On the Road
Deals made in the shade: Kudos to Sarah Fenske for taking the time to listen and investigate Paul Braunstein's allegations ("Friends at Work," June 1). The Arizona Department of Transportation's shady practices are why Arizona will always be the "pothole" of the country. Shame on James Romero. I can only hope he gets what he deserves -- legally, of course.
Dan Rivera, Phoenix
Who's the boss?: After reading through your story on ADOT, I wanted to commend you on keeping the real head of ADOT out of the story: Governor Janet Napolitano. Being that it's an election year, she doesn't need any bad press at this time. Do you think that your readers are that oblivious to the fact that the governor is the real head of the agency? Give some credit where credit is due.
David Gibson, Phoenix
But the metaphor lives on: It stinks! The way ADOT treated Paul Braunstein stinks. But the smell is coming from the rotting carcass of the dead horse he continues to beat with his lawsuits.
ADOT, once a national leader in transportation engineering, has died at the hands of a boneheaded Legislature, a self-serving Transportation Board, and a lip-service governor.
There has been a mass exodus of experienced engineers from ADOT. They have gone to the private sector where they command greater salaries and the respect of their employers. Those who remain at ADOT do so because of their proximity to retirement, for civic-mindedness, or because they are just plain stupid. They are holding the carcass together with duct tape and baling wire. The horse was brain-dead long ago.
ADOT's operating budgets and real salaries, controlled by the Legislature, have stagnated or declined steadily over the years. Meanwhile, consultants are bought with free-flowing highway-construction funds, controlled by the Transportation Board, away from the scrutiny of the state budget process. This creates the illusion that operating costs are being held in check when, in fact, they are increasing without control.
ADOT's "small" Valley Project office was established in the mid-1980s to oversee the original Proposition 300 freeway construction program. It was once the centerpiece of ADOT, had three times the present staff, and managed a program equivalent to the current Proposition 400 freeway program. It, and all of ADOT, has been rendered dysfunctional by the simple-minded conservative ideologues in the Legislature.
ADOT needs competent engineers to hire and manage consultants, but few rational engineers would commit to the abuses of state employment. This has led to the absurd situation where ADOT is hiring consultants to hire consultants. (In some cases, ADOT has hired consultant-employees to monitor the consultants who are hiring the consultants.) A stupid government bureaucracy has been replaced with a more costly, stupid, bureaucratic, private-sector profit machine.
And, while ADOT's engineering staff has been decimated, the PR staff has multiplied in response to the governor's mandate of "no bad news."
ADOT could be completely buried, with control of the state highways abandoned to the counties or cities. Or, it could be resurrected as an independent, self-funded organization in the mold of the Salt River Project. More likely, it will continue to rot in the sun with the occasional spritz of air freshener by the governor's PR hacks, shovel of dirt by the Legislature, and gnawing at the bones by the Transportation Board. The legal buzzards will continue to circle, and folks like Mr. Braunstein will render the carcass into their personal tallow at the expense of the taxpayers.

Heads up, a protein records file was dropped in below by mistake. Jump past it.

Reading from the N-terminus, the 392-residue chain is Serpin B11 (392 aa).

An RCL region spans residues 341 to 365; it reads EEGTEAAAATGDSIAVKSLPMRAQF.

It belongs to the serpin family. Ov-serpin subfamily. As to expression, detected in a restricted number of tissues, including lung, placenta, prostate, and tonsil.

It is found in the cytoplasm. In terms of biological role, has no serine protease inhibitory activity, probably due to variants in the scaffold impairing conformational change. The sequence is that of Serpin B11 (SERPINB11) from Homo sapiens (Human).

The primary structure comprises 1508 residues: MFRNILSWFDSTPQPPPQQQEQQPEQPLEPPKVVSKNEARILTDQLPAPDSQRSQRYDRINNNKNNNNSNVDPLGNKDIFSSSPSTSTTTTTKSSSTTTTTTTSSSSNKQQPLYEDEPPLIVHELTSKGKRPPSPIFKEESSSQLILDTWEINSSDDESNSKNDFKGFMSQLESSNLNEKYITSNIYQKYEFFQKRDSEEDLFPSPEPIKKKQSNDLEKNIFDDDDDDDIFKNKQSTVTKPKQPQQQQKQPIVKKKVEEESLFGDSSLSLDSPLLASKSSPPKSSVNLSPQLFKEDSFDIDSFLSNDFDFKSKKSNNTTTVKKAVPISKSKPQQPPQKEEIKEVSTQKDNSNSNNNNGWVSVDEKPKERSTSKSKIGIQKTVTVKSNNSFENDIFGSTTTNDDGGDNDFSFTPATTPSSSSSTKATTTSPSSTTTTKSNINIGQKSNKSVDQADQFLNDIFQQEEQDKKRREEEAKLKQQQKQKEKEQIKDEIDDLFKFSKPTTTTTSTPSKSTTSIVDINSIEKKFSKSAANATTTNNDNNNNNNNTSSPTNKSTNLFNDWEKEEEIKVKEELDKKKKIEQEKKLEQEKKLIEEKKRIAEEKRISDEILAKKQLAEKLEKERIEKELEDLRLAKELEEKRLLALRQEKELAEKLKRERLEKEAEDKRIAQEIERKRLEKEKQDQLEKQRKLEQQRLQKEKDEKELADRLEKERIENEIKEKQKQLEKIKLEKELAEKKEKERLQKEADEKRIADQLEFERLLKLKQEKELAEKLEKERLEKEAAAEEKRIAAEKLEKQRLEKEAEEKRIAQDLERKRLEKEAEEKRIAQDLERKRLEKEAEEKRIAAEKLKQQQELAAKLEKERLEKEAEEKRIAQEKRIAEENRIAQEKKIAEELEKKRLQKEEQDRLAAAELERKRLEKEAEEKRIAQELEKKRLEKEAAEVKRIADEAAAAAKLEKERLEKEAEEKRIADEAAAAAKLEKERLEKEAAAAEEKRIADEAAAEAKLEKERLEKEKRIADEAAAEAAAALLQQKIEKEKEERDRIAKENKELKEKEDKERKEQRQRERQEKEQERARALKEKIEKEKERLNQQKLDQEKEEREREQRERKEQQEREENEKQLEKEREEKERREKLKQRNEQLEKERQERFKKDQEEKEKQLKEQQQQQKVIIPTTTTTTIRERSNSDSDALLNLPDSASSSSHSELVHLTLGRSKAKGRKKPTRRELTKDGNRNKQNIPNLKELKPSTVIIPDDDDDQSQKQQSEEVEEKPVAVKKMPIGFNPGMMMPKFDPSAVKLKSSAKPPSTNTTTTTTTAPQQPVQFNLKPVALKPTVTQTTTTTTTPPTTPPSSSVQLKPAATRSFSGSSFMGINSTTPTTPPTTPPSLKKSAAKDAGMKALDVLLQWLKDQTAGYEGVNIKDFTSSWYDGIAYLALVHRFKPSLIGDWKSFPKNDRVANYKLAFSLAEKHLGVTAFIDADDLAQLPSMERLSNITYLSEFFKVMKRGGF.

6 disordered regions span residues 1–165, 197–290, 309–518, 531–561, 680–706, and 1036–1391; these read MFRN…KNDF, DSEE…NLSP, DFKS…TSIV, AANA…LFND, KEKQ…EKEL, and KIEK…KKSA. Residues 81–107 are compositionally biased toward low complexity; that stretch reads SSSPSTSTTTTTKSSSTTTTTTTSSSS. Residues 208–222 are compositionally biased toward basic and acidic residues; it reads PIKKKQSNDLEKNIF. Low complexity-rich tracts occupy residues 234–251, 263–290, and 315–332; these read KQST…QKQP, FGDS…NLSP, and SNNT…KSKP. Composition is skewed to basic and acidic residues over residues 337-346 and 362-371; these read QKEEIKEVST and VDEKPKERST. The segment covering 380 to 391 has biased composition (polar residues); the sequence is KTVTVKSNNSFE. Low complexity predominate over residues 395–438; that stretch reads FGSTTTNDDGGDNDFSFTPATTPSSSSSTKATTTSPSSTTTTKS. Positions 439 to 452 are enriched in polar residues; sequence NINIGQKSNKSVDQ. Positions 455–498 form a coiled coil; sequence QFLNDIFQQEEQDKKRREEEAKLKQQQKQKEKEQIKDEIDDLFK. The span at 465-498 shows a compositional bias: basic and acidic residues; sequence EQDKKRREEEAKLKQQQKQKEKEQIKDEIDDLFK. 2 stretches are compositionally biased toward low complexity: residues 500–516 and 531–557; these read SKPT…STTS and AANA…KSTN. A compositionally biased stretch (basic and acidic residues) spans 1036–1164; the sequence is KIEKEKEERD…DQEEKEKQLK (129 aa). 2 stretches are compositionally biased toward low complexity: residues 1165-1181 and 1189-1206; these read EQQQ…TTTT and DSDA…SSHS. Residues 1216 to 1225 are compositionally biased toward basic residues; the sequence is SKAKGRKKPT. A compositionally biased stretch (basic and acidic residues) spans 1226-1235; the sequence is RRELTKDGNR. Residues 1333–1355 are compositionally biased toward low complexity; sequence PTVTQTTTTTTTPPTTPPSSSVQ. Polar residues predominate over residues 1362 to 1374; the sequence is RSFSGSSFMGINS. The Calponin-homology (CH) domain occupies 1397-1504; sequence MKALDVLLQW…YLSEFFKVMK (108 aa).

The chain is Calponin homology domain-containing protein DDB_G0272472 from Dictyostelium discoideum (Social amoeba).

The ADOT horse is dead. It's time to dismount.
Richard Anthony, Phoenix
A thrilling tale of cronyism: I want to commend you on your well-written article on ADOT contract awarding. Normally I would not read such an article, but you made it "a thriller" through your craft, and I look forward to the next episode. As a retired consultant having been involved in competing for government awards, I am only too familiar with "cronyism" and tolerated it, fearing being blacklisted. Keep up the great investigative journalism.
Berny Rasch, Paradise Valley
Don't forget the arts: Looks like more Arizona graft. After over 45 years in the state, I left the smog, traffic, heat (minimum lows ever increasing), housing with red tile roofs and shaking hands across the five-foot space between houses and 10-foot back yards, and watering to keep anything alive -- and did I mention dust storms? And I forgot the pink underwear and Third World treatment by Sheriff Joe. Who needs any more reasons to get the hell out of the Phoenix area?
Of course, you still have the Phoenix Suns, Arizona Diamondbacks, Phoenix Zoo, and the ASU sports losers!
Dick Obst, Eugene, Oregon
Fluff piece: Tag, you're It Girl! After reading the story about Katie Rose ("It Girl," Megan Irwin, May 25), I have to say that a part of my heart broke for the city. Is there really so little going on here that there is room for this horribly biased fluff piece? It was all about sex, drugs and drugs -- fuck rock 'n' roll. Is this what the press considers newsworthy these days?
Katie Rose is one of many people in Phoenix who make things exciting, but no single person can do that alone. Calling her the pinnacle of the city's artistic and musical movement is quite overdramatic. Shake! at The Rogue is an awesome night, and I think everyone should go check it out and have one of Katie Rose's amazing cocktails. I actually feel sorry for any backlash that article might cause her. Regardless of the fact that she says none of the gossip hurts her, I'm sure it still stings when people read the article and laugh, wondering why this is even in the paper.
Jonny Noir, Phoenix
It's all about me: I am beyond irked by the immense irrelevance of the It Girl. Interesting would be a feature on the CIA tagging homeless dude, or a story on all of the corruption in the Tempe City Council, or the rise of neo-fascists like the Minutemen, or Sheriff Joe and Andrew Thomas' war on immigrants. Hell, an article on me would suffice. So, if you would like to do an article on the plight of a 23-year-old college chick who works at a comic book shop, let me know! I promise to have real problems.
Catherine Marr, Tempe
Not icon-worthy: That was one of the worst articles I've sifted through. Katie Rose is a nice girl, but no icon. Arizona doesn't need a coked-out ex-porn-star wanna-be rocker burnout as its faux celebrity. All of that aside, the writing in this was juvenile at best. The author sounded like some 13-year-old Green Day fan with a crush. I can't believe someone along the way didn't say anything.